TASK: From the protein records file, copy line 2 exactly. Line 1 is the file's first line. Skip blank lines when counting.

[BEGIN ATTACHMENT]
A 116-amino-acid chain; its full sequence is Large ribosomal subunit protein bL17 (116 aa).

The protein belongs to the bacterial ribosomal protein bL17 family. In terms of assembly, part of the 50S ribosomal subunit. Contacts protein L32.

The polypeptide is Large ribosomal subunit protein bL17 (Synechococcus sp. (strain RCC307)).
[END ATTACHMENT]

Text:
The protein belongs to the bacterial ribosomal protein bL17 family. In terms of assembly, part of the 50S ribosomal subunit. Contacts protein L32.